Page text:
Ionospheric Radio Propagation
In the early days of radio communications, it was thought to be impossible to cover
distances well beyond the horizon because of the limited reach of the ground wave
propagation. When trans-atlantic communication was accomplished it was concluded,
that the Earth was surrounded by an electrified layer that caused reflection
of radio waves. Later experiments showed that more than one such layer existed.
They are build up from ionized particles created by the Sun's ultra-violet radiation.
Also cosmic radiation contributes to the building of these ionized layers.
The part of the atmosphere where these ionized layers appear is called ionosphere,
which roughly stretches from 100 km to 500 km above the Earth's surface.
Classification of the Layers in the Ionosphere
There are four ionized layers or regions in the ionosphere. They are called the D, E, F1 and F2 layers. All four layers are present during daytime. At night, the F1 and F2 layers thin out and tend to merge into one F layer. The D and E layers disappear at night. These layers have a lower degree of ionization. After the Sun sets, the intensity of the ultra-violet radiation decreases, recombination of the ionized particles occurs and the lower ionized layers will dissolve. Just before sunrise, ionization is at its lowest point.
The D-layer, which is present during the daytime only, has the least ionization and therefore has the least effect on radio propagation. However, it almost completely absorbs radio waves of lower frequencies (up to 10 MHz). The ionization is proportional to the angle of elevation of the Sun and is the greatest at noon.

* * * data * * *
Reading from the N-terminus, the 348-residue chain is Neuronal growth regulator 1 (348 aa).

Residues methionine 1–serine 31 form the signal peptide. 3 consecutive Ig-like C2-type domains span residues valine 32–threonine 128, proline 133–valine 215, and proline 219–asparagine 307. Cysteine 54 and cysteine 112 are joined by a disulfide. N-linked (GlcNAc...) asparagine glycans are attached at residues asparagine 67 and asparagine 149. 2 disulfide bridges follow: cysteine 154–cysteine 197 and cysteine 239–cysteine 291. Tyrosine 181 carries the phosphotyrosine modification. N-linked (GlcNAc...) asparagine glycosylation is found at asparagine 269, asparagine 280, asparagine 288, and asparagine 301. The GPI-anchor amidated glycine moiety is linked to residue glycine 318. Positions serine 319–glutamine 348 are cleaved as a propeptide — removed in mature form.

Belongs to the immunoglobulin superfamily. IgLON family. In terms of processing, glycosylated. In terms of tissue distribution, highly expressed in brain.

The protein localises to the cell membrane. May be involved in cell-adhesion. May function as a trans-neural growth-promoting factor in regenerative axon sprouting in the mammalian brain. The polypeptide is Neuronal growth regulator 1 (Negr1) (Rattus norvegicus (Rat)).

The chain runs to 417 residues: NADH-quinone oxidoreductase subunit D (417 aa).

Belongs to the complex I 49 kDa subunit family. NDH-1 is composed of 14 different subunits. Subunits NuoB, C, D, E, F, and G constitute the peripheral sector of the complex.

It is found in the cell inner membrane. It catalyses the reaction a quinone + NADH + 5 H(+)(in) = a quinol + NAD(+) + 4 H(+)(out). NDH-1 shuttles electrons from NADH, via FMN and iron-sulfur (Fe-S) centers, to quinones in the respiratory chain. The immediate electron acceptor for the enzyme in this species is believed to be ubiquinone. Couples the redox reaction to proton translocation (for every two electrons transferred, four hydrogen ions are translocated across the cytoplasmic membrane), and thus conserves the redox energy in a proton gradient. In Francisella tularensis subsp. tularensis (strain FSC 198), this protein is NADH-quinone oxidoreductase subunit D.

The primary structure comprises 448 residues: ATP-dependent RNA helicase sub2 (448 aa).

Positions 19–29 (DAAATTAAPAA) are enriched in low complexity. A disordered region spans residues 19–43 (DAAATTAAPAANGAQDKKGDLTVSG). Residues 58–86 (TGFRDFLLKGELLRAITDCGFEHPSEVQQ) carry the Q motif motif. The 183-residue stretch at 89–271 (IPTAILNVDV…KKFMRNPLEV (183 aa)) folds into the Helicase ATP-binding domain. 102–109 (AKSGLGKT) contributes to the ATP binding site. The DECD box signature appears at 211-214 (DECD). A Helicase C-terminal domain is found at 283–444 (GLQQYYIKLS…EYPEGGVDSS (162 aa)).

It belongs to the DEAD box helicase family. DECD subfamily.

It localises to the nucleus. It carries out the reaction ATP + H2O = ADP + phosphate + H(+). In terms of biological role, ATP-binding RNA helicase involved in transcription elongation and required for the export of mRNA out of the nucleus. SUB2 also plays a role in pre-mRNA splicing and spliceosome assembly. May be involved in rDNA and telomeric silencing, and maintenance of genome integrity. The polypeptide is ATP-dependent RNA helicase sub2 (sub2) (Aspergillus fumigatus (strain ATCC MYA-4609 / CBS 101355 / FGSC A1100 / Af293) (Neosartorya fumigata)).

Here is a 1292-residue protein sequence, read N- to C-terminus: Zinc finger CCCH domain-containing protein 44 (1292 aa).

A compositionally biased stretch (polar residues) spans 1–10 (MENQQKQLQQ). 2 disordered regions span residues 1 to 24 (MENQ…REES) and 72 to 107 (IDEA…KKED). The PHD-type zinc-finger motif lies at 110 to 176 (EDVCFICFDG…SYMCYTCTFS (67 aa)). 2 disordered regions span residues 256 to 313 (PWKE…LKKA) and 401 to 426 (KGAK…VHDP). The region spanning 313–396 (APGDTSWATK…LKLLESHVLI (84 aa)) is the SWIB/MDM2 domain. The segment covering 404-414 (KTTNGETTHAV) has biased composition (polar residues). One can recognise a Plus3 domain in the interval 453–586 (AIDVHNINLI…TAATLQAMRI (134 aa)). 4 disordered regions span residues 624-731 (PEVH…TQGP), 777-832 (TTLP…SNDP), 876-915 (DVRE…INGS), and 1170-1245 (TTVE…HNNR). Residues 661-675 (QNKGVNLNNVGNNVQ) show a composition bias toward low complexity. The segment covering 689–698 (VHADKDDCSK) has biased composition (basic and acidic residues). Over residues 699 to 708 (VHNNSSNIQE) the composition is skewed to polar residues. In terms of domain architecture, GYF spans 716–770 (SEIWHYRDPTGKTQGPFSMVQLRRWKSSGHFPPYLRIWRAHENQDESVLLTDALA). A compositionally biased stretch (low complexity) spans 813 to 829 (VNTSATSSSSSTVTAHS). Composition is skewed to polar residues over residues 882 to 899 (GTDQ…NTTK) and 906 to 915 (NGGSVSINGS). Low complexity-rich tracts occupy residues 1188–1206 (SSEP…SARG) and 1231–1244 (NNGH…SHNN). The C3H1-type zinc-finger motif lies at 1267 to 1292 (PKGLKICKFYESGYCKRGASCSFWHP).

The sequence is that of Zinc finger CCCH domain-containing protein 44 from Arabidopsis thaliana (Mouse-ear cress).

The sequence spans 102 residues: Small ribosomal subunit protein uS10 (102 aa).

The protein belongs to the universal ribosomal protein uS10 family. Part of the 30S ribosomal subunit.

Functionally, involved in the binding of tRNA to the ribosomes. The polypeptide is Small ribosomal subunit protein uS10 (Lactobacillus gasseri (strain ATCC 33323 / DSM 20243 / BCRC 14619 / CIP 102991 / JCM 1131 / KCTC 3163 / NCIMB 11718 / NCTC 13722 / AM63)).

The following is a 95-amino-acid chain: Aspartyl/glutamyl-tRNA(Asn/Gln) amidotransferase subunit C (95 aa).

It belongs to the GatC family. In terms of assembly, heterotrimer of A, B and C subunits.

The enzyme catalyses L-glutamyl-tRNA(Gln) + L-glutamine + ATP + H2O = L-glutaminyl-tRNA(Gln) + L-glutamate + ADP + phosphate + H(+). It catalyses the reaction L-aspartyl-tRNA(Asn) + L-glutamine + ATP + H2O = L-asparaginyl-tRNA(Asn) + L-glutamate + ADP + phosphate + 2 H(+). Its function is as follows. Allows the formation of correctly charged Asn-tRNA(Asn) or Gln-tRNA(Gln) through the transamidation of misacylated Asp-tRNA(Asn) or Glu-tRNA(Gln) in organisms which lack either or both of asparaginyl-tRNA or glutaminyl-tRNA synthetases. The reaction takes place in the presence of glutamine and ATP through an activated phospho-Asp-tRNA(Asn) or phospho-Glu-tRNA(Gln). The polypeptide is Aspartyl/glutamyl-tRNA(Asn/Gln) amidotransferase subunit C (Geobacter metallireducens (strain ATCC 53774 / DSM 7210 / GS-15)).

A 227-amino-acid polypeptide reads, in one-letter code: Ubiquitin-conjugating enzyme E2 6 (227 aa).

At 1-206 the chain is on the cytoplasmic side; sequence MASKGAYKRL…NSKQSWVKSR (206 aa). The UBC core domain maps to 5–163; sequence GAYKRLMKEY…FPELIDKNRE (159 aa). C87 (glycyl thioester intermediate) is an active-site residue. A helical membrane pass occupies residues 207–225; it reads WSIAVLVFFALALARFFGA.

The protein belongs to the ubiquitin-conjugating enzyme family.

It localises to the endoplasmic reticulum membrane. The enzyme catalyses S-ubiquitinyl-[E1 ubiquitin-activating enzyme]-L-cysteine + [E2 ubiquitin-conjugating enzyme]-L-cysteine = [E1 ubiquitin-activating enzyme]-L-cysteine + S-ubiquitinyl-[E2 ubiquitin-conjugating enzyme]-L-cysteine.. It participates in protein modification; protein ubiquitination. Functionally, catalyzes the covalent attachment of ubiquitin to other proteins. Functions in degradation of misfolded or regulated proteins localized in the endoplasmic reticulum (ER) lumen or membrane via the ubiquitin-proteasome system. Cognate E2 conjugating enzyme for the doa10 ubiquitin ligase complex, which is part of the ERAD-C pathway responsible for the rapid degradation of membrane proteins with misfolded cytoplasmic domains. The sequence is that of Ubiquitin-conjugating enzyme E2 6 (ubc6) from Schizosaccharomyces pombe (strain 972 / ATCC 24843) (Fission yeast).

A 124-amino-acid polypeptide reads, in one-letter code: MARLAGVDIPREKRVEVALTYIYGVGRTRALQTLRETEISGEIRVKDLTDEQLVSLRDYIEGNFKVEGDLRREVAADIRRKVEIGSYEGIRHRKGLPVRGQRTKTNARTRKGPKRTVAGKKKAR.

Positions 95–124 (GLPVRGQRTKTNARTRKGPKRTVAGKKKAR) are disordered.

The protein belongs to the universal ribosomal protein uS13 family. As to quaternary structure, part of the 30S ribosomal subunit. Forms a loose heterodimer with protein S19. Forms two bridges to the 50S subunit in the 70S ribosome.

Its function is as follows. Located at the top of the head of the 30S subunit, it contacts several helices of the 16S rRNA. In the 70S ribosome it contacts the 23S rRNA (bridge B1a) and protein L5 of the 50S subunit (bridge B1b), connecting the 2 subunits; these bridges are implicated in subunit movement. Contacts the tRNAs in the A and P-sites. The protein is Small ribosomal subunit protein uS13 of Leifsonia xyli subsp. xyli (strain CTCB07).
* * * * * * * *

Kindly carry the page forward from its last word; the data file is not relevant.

The Kennelly-Heaviside layer is a layer of ionised gas occurring between
roughly 90-150 km. It reflects medium-frequency radio waves (up to about 20 MHz),
and because of this reflection, radio waves can be propagated beyond the horizon.
The F-layer, or Appleton layer, is the most important reflection layer. The F region contains ionized gases at a height of around 150-800 km above sea level. It has the highest concentration of free electrons and ions anywhere in the atmosphere. During daytime when solar radiation is much higher than during the night time, the F layer splits into two sub-layers: the F1 and F2 layer with average virtual heights of 200 and 500 Km. After sunset these two layers merge again into a single F region.
Some Terms and Definitions
Angle of Radiation
The angle between the direction of the wave propagation and the horizon (or tangent of the Earth) is called wave angle or angle of radiation. This angle is influenced by the characteristics of the transmission antenna - especially the physical length with respect to the wavelength of the radio wave - but also by the properties of the ground below the antenna structure.
The horizontal waves from the transmit antenna travels a line-of-sight distance or a little bit more, parallel to the surface of the Earth. This wave is called ground wave.
The wave at a somewhat lower angle is just capable of being returned
by the ionosphere. This radiation is called critical angle.
Waves transmitted with a higher angle will be absorbed in the ionized layer.
Skip Distance and Skip Zone